Mayeesha Mahmud: In terms of industry investment, the challenging landscape which lies ahead makes new investment tough. But we have to make investments to continue the growth and livelihood of our people. What I think as the right way to proceed is to invest in smart technology, focusing on smart supply chain management systems – that includes smart demand forecasting, more supply chain transparency, implementing artificial intelligence in terms of sample making and showing, etc. We have to go halfway between physical and virtual reality to ease things, because this is the futuristic world, I see in RMG.

Mayeesha Mahmud with Amzad Hossain Monir, AGM, Textile Today.
Figure 3: Mayeesha Mahmud with Amzad Hossain Monir, AGM, Textile Today.

I am not saying that it needs to be done overnight, as technology implementation happens in intervals. Through gradual implementation – its impact in the long run will create positive externalities.

Textile Today: As sustainability is the core of any businesses – please share a brief on your sustainability initiatives?  How can companies be more sustainable to tackle the present & future challenges?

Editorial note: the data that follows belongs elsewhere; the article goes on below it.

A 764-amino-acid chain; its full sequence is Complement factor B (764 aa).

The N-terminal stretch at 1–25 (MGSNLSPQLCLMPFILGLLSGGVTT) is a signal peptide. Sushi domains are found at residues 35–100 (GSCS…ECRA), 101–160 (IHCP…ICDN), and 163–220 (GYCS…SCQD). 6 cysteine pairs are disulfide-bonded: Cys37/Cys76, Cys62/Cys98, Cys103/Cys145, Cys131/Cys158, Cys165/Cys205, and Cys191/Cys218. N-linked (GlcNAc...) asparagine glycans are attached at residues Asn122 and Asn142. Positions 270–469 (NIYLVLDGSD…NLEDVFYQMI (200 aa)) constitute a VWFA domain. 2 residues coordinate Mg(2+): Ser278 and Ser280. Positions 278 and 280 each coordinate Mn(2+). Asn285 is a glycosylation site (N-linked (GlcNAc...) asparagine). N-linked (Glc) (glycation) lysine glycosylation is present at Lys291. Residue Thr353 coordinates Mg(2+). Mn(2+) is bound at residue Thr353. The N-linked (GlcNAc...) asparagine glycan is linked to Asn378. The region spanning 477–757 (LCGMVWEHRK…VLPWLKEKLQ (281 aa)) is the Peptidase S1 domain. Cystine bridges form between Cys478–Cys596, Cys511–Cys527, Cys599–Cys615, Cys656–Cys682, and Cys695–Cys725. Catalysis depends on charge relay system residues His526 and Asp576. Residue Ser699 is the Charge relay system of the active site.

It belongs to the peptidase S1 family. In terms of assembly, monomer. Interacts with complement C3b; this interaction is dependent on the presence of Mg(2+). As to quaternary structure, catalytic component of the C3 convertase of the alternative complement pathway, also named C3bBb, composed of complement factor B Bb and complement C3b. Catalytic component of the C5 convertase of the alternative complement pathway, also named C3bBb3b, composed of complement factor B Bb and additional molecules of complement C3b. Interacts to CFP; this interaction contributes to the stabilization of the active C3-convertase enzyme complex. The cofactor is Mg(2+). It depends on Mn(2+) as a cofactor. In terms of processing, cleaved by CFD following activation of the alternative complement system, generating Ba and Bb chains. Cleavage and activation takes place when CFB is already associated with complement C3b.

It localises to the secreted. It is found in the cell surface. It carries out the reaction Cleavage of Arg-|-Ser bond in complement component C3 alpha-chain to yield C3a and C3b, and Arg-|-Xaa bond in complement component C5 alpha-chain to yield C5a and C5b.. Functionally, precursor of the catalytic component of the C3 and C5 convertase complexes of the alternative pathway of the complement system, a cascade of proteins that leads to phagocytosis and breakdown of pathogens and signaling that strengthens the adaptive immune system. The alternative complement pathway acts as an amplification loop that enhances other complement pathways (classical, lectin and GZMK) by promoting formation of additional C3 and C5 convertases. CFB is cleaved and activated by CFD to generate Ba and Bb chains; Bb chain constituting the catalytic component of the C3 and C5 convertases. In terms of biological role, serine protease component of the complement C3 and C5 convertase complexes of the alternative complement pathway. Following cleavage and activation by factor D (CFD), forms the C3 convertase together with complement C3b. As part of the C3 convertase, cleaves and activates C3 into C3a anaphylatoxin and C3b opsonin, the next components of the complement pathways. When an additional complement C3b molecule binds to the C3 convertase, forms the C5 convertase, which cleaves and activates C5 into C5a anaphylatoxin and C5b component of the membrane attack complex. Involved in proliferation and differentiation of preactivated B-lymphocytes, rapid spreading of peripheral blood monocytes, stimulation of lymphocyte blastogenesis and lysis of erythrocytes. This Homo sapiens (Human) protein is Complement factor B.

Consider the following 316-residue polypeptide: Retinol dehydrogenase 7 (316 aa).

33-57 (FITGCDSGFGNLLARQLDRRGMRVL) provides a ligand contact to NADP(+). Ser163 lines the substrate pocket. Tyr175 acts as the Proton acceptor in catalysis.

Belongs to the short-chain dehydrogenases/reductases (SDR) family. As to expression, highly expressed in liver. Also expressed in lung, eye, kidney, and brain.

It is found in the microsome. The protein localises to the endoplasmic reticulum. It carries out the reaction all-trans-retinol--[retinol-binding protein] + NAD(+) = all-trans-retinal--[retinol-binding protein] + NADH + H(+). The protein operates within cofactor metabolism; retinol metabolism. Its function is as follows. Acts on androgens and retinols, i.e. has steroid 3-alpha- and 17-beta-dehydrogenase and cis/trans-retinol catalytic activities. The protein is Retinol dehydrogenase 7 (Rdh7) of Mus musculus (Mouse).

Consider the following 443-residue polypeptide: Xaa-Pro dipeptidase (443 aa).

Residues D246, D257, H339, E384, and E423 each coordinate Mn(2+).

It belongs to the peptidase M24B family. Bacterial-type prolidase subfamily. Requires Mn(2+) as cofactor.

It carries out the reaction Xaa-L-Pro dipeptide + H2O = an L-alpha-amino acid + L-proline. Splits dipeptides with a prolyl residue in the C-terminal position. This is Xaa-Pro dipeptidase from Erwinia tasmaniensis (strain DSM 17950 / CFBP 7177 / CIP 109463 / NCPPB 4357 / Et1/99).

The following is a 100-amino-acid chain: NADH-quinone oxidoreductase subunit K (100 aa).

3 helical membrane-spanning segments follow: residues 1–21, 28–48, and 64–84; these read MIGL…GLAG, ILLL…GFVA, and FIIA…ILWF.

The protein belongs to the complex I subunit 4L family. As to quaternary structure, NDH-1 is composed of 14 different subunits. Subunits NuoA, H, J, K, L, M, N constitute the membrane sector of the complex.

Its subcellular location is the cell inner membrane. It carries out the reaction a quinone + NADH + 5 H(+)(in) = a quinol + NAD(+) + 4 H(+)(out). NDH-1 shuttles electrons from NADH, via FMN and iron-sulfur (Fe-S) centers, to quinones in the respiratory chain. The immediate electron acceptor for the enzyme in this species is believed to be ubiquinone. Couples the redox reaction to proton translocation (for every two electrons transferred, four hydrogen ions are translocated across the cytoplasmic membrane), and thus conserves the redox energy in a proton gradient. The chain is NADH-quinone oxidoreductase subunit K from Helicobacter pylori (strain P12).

Mayeesha Mahmud: Cotton Group follows the Triple Bottom Line (TBL) approach which has three pillars: People, Planet and Profit and we ensure that our goals align with the United Nations Sustainable Development Goals (SDG). Let me give you some examples, Cotton Group’s Effluent Treatment Plant (ETP) – from General Electric USA + Suez SA France – is one of the best in Bangladesh with 30 tons production capacity. This is a big leap towards sustainability and we knew making a deep investment here was essential for our environment and operations.

On a second note, Cotton Group has recently started giving scholarships to workers’ children. Enabling them to study– ensures our workers’ real growth. I think the cycle works like this, they are taking care of our RMG industry, and we have to take care of them.

We are also providing insurance policy coverage for our employees. It gives them ease in the back of their mind that if they are not well, or have health complexities, then the insurance is there to support them. At the end of the day, if the RMG industry is the backbone of Bangladesh then our RMG stakeholders are the backbone of this industry.

If anyone has any feedback or input regarding the published news, please contact: info@textiletoday.com.bd